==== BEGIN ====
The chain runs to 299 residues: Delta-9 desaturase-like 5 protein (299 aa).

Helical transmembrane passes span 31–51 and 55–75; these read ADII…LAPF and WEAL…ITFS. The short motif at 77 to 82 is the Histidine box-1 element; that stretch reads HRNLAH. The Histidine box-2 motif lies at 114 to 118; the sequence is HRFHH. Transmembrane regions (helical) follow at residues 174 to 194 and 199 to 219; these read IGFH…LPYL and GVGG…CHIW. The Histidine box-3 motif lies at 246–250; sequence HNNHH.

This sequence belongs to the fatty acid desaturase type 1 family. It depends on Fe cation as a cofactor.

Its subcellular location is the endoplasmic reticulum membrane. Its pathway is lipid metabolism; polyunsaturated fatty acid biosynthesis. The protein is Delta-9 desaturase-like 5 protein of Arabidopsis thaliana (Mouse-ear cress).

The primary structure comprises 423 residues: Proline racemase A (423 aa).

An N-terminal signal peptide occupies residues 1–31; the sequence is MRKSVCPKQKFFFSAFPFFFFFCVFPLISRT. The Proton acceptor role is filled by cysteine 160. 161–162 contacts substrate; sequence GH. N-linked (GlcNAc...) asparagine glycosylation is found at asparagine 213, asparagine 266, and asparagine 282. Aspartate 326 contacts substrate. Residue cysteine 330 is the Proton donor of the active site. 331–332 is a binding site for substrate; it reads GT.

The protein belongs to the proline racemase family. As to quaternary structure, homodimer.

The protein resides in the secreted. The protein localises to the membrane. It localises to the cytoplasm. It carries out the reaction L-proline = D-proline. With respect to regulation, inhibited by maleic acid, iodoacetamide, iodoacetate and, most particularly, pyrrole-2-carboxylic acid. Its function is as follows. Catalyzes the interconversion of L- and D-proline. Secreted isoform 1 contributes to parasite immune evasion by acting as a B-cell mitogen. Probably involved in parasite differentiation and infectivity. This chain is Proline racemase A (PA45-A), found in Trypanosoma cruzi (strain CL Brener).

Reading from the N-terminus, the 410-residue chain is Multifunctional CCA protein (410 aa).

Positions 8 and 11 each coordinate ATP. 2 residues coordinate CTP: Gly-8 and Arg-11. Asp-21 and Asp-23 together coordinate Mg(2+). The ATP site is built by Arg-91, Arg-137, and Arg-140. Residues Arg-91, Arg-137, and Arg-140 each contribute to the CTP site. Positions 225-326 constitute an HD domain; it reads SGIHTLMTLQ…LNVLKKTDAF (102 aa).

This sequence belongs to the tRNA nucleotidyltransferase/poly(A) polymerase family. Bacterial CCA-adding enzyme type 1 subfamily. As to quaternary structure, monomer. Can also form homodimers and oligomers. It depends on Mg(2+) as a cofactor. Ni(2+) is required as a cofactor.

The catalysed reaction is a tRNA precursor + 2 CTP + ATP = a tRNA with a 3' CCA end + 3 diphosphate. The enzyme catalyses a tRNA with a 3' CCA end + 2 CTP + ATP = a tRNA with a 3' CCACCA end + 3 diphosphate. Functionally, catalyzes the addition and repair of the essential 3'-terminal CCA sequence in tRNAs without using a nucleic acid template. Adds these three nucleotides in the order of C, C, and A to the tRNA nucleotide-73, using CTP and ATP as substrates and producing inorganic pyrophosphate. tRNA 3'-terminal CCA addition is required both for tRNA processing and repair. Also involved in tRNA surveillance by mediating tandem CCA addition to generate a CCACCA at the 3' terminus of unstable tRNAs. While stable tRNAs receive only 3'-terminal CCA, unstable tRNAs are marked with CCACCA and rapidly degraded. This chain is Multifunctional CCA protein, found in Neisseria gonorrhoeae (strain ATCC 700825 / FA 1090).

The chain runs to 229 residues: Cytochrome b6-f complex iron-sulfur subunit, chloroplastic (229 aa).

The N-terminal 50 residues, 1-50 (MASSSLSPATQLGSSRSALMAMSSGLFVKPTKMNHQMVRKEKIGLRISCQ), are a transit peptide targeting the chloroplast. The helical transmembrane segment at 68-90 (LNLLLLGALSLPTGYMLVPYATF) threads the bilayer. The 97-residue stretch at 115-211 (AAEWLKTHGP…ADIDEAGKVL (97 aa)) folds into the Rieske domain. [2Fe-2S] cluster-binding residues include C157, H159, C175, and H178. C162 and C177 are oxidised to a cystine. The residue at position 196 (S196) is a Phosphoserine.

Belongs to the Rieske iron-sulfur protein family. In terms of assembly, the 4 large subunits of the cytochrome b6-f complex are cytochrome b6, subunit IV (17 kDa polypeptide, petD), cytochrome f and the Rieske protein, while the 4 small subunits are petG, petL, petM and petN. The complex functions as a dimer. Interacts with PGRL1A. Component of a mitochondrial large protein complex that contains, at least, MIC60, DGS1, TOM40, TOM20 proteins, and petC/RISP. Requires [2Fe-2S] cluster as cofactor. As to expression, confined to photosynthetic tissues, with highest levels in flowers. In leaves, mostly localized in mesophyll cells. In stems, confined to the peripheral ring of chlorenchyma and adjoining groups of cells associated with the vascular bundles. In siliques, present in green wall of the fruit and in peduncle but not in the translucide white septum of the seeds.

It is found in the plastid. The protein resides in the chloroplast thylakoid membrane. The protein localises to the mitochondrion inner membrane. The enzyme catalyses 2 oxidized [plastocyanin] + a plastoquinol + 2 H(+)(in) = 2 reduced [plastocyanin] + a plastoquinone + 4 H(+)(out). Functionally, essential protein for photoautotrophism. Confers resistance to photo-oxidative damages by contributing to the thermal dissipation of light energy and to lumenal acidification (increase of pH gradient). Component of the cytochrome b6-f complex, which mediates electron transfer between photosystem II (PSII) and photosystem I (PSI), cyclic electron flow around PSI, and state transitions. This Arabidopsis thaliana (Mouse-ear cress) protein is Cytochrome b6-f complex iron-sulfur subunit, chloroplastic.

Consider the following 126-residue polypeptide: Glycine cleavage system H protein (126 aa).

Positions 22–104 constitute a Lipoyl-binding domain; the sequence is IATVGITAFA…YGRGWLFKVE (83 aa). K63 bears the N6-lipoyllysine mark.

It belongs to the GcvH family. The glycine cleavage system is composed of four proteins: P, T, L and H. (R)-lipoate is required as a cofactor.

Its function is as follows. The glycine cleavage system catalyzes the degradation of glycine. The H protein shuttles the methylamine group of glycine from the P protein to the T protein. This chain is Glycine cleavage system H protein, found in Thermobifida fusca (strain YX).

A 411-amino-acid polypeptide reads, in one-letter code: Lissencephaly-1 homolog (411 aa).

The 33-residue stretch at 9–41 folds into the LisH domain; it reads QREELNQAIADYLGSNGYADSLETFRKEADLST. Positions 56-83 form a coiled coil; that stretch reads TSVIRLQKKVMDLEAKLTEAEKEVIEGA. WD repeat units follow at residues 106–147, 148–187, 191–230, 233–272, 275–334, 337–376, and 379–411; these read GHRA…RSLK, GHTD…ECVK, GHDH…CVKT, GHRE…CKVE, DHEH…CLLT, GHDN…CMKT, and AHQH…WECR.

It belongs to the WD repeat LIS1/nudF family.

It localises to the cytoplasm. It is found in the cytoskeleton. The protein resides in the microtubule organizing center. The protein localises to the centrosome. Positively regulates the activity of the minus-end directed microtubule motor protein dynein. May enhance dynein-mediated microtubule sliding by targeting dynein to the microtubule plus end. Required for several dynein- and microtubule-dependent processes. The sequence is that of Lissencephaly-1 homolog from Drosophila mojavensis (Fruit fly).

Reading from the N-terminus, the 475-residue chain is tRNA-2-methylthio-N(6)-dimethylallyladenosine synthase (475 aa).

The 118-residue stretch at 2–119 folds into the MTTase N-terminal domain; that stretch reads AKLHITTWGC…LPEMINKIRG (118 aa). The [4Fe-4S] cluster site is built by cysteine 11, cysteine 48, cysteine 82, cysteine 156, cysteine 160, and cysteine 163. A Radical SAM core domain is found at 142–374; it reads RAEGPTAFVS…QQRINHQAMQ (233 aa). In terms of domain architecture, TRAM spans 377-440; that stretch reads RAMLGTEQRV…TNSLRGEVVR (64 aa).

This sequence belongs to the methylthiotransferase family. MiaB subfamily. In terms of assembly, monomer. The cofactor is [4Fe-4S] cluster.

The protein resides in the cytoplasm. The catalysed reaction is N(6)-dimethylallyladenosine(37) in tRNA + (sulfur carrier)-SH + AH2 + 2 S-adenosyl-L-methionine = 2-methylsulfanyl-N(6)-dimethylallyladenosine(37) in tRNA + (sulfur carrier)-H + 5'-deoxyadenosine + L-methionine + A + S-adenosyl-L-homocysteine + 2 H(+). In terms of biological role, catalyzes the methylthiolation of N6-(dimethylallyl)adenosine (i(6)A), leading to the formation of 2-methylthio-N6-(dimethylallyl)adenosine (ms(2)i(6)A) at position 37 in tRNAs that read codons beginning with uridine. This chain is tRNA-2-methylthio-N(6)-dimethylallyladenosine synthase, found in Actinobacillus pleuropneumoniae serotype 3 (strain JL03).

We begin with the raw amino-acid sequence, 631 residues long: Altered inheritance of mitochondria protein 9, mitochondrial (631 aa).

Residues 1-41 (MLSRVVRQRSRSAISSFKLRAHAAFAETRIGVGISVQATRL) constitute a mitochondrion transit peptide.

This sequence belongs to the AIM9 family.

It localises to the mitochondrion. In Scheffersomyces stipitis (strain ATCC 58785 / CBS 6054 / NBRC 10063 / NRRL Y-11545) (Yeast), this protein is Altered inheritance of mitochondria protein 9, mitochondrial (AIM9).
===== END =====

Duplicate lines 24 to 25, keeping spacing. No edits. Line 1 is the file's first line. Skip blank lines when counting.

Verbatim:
It localises to the cytoplasm. It is found in the cytoskeleton. The protein resides in the microtubule organizing center. The protein localises to the centrosome. Positively regulates the activity of the minus-end directed microtubule motor protein dynein. May enhance dynein-mediated microtubule sliding by targeting dynein to the microtubule plus end. Required for several dynein- and microtubule-dependent processes. The sequence is that of Lissencephaly-1 homolog from Drosophila mojavensis (Fruit fly).

Reading from the N-terminus, the 475-residue chain is tRNA-2-methylthio-N(6)-dimethylallyladenosine synthase (475 aa).